Bee Population Key to Protecting Biodiversity
Agrochemicals are a very real threat to the health of the bee population, according to experts.
In Europe, pollinating insects contribute to the agricultural production of 84 percent of crops. Recent declines in these pollinators, which include honeybees, bumblebees, solitary bees, and hoverflies, are a rising issue for the future.
Recent movements have been taken to safeguard the bee population in Europe, many of which were presented by scientists at the STEP symposium of the 5th EurBee meeting held in Germany. Scientists brought forth their findings as to how to protect and preserve the bee population, maintaining food production and biodiversity in the process. "To help Europe secure sustainable food production and conserve its biodiversity we need to provide policy makers with clear evidence of who pollinates our crops and flowers and what are the best options to safeguard pollination services in a changing world," said Professor Simon Potts from the University of Reading, UK and coordinator of STEP.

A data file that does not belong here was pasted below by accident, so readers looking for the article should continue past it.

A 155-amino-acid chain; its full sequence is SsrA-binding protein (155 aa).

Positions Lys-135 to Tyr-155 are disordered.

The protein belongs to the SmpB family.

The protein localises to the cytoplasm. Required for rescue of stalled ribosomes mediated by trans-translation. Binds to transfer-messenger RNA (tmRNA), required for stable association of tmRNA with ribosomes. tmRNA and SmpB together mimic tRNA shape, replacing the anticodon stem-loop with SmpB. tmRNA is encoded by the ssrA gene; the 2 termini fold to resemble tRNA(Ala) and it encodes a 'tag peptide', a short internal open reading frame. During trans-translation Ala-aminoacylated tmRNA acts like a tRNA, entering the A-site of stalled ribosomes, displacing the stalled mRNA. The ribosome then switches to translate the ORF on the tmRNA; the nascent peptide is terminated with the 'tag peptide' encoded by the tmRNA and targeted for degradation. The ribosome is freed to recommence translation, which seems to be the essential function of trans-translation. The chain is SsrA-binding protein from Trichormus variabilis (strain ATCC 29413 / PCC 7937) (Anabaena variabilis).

Agrochemicals are a very real threat to the health of the bee population. The negative effects of pesticides are becoming more and more well known, so many countries in Europe have launched agri-environment programs that support biodiversity. Other steps are being taken to preserve the pollinator population in Europe, as well.
"One of the big achievements of the STEP project will be the first ever European Red List for bees, which will provide an essential tool for politicians and land managers to direct conservation efforts targeted at wild bees," said Stuart Roberts from the University of Reading.